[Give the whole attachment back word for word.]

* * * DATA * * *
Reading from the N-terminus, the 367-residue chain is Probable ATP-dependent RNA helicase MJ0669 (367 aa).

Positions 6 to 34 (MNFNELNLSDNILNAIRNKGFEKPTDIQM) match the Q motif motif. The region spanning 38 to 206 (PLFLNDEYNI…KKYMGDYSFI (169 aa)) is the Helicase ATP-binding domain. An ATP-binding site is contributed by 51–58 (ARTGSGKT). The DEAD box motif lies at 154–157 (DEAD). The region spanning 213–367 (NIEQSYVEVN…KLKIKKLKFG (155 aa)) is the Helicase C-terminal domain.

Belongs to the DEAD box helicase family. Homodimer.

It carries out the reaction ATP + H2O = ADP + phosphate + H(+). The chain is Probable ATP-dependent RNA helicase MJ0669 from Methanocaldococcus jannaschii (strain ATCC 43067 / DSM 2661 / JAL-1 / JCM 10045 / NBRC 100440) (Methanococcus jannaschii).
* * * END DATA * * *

Reading from the N-terminus, the 367-residue chain is Probable ATP-dependent RNA helicase MJ0669 (367 aa).

Positions 6 to 34 (MNFNELNLSDNILNAIRNKGFEKPTDIQM) match the Q motif motif. The region spanning 38 to 206 (PLFLNDEYNI…KKYMGDYSFI (169 aa)) is the Helicase ATP-binding domain. An ATP-binding site is contributed by 51–58 (ARTGSGKT). The DEAD box motif lies at 154–157 (DEAD). The region spanning 213–367 (NIEQSYVEVN…KLKIKKLKFG (155 aa)) is the Helicase C-terminal domain.

Belongs to the DEAD box helicase family. Homodimer.

It carries out the reaction ATP + H2O = ADP + phosphate + H(+). The chain is Probable ATP-dependent RNA helicase MJ0669 from Methanocaldococcus jannaschii (strain ATCC 43067 / DSM 2661 / JAL-1 / JCM 10045 / NBRC 100440) (Methanococcus jannaschii).